March blogs digest: essential tremor, brain awareness, kidneys, tuberculosis, and more

Not had a chance to read all our posts this month? Here’s a roundup of what you’ve missed…

Shaking up the field

March is National Essential Tremor Awareness Month, a neurological movement disorder that causes unintentional shaking movements of the hands and head both when in static positions and during movements. In this guest blog Ariel Levy and Robert Chen, editorial board member for Journal of Clinical Movement Disorders, explained more about the disease.

Quiz: Test your action potential

Brain Awareness Week is a global campaign aiming to increase public awareness of the progress and benefits of brain research and it occurs in March. In light of this, we created a quiz to give you the chance to test how brainy you are! Do you know your hippocampus from your cerebellum?

Why do we age?

Professor Monika Puzianowska-Kuznicka looked at the evidence for a calorie restriction diet improving age-related health issues through epigenetic mechanisms. What everyone wants is to live a long life. However, whilst already living longer, we have realized that longevity is of little value when associated with diseases and disability. Could a caloric restriction of 10% be the answer?

From a precision medicine to glow in the dark sperm

ATCG stethoscopePrecision medicine requires reliable genome sequencing: Identifying the genetic mutations that increase a patient’s disease risk allows them to take action to reduce their chances of developing disease. Research investigated the confidence we have in DNA sequencing results and here the co-author explained more.

Give your kidneys a second thoughtGive your kidneys a second thought this kidney month: The National Kidney Foundation called all individuals to give their kidneys a second thought in March in light of it being National Kidney Month. Critical Care Editorial Board Members and talked here about acute kidney injury, and why this is important to understand.

5149398656_ec327ba69d_oTuberculosis – why an ancient disease is a modern day problem: World TB Day took place in March, aiming to raise awareness about the disease. In recognition of this, BMC Medicine launched a new article collection, highlighting some of the latest findings and debates in TB research.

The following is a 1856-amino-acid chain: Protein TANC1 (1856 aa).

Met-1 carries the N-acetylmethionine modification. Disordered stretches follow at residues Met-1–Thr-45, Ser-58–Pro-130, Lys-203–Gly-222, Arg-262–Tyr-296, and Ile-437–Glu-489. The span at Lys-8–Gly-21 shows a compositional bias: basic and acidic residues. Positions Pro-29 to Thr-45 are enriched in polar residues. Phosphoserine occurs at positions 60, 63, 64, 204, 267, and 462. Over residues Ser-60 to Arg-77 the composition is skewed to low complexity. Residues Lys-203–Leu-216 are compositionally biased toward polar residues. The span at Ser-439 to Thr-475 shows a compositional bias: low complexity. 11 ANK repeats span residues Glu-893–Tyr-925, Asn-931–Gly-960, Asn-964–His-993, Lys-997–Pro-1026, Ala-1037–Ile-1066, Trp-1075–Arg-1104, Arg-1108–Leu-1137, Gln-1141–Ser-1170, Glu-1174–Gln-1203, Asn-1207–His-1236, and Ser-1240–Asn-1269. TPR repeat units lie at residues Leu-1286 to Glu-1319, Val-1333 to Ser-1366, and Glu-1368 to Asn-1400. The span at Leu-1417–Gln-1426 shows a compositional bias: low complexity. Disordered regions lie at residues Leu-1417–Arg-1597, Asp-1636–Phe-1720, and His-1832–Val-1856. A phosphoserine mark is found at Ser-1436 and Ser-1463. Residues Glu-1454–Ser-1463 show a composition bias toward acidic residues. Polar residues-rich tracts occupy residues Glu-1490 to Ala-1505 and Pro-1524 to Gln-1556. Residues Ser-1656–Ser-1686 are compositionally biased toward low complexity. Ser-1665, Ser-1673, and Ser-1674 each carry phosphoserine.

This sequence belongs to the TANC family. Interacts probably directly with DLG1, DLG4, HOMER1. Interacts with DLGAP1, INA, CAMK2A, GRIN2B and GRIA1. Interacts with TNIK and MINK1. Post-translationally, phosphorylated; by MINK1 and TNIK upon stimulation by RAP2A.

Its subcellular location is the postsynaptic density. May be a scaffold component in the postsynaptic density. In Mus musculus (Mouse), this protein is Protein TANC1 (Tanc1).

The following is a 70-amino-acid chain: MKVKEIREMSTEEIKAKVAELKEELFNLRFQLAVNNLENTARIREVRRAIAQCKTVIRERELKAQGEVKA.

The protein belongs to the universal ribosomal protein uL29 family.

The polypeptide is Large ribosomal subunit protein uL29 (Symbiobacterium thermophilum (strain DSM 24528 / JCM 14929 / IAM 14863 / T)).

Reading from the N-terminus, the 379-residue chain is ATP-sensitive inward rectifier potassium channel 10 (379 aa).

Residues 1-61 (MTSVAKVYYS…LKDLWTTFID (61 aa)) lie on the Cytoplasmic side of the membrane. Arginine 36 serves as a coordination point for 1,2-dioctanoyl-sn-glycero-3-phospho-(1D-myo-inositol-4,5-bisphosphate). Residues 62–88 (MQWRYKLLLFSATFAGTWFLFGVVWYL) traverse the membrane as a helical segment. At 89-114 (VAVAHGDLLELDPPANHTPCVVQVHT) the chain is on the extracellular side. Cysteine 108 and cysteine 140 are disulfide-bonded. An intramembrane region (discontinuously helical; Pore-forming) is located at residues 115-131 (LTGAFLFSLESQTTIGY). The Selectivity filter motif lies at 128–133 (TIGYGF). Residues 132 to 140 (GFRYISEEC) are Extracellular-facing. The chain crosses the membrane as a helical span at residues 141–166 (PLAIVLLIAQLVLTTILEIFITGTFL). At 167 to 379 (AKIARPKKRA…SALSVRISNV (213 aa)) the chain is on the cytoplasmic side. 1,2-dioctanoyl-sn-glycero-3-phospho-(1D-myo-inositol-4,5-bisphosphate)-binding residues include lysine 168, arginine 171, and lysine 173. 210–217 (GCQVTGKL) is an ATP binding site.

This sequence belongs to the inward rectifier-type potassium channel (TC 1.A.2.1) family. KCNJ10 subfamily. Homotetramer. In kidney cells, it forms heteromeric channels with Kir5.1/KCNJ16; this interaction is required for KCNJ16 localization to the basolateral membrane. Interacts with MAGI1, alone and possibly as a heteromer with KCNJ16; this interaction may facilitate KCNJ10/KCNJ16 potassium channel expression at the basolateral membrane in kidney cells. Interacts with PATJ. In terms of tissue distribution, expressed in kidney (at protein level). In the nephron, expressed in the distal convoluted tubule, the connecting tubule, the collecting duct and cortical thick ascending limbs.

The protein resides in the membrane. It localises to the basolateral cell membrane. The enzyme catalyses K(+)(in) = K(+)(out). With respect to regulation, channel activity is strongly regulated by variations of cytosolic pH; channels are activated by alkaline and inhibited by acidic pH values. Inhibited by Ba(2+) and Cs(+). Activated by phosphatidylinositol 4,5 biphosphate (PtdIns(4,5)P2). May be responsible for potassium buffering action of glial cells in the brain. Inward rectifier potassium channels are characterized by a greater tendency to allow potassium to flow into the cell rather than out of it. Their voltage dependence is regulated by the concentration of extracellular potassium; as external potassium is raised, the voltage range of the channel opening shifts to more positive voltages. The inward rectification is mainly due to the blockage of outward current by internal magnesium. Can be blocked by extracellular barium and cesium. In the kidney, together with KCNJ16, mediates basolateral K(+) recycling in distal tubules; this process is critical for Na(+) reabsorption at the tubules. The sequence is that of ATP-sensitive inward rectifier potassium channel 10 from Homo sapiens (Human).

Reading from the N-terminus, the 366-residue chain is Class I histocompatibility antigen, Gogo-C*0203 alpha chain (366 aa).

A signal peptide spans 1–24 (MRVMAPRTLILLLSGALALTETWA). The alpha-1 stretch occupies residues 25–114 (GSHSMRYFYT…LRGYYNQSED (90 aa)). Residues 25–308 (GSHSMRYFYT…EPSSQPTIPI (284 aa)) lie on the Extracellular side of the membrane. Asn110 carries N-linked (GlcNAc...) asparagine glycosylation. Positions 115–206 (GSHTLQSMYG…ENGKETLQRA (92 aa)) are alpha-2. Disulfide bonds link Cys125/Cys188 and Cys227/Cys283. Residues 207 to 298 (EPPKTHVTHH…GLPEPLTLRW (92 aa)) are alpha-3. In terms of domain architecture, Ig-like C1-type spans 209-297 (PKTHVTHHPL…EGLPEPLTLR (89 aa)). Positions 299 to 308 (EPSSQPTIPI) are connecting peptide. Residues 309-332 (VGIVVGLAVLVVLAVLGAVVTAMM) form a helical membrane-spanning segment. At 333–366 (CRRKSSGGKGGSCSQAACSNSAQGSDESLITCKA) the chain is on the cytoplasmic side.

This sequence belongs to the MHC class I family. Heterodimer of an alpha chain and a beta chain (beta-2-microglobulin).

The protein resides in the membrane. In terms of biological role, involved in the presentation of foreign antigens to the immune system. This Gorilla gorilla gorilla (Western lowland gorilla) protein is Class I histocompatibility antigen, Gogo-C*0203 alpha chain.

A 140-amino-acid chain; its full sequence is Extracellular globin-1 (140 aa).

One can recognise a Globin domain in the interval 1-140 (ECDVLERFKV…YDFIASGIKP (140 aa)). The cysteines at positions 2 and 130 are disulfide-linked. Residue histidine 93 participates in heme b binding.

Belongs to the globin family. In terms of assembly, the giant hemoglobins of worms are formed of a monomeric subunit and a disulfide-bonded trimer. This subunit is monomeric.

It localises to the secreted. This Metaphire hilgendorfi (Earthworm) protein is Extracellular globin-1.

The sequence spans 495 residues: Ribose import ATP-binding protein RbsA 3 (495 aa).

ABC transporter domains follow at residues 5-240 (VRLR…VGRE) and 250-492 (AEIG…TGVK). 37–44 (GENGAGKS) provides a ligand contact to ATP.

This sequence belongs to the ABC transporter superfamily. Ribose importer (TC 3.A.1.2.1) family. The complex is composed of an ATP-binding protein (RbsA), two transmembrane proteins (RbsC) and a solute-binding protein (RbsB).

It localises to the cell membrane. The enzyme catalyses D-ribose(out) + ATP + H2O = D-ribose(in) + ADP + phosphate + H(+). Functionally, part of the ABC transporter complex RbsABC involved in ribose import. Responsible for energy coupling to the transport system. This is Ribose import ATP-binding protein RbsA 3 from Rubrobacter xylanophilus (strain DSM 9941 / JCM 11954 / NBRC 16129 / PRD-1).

3822222947_01dc20e029Why neuroscience needs neuroinformatics: a Q+A with Helena Ledmyr: In this blog, Helena Ledmyr told us about her current role at the International Neuroinformatics Coordinating Facility and how neuroinformatics is so fundamental to the progress of brain research.

Untitled design(95)Faced with rejection? Sleep on it: After all the work involved in completing a piece of research, combined with the preparation and effort in submitting a coherent manuscript for peer review, no one wants an email bearing the news: “your manuscript has been declined for publication”. Here, Elizabeth Moylan gave a personal perspective on the next possible steps.

walk-318770_1280Using a virtual reality system to improve balance for those with multiple sclerosis: The Journal of NeuroEngineering and Rehabilitation published research looking at the use of virtual reality to help patients with multiple sclerosis maintain their balance, a common issue for those with the disease. Co-author Alon Kalron explained more.

woman-1118199_1280Watching television for pregnancy advice – is this beneficial for expectant mothers? Research published in BMC Pregnancy and Childbirth looked into how the representation of childbirth in the mass media affects childbirth in society, as there is evidence to suggest that it can have a negative effect. Here authors of the research described their work.

Sperm-pre-and-post-NP-luciferase-binding-620x342Why we created glow in the dark magnetic sperm: Publishing in Journal of Nanobiotechnology, researchers used bioluminescent magnetic nanoparticles to allow imaging and manipulation of sperm without damaging the cells. Co-author Keisha Walters talked us through this technique.


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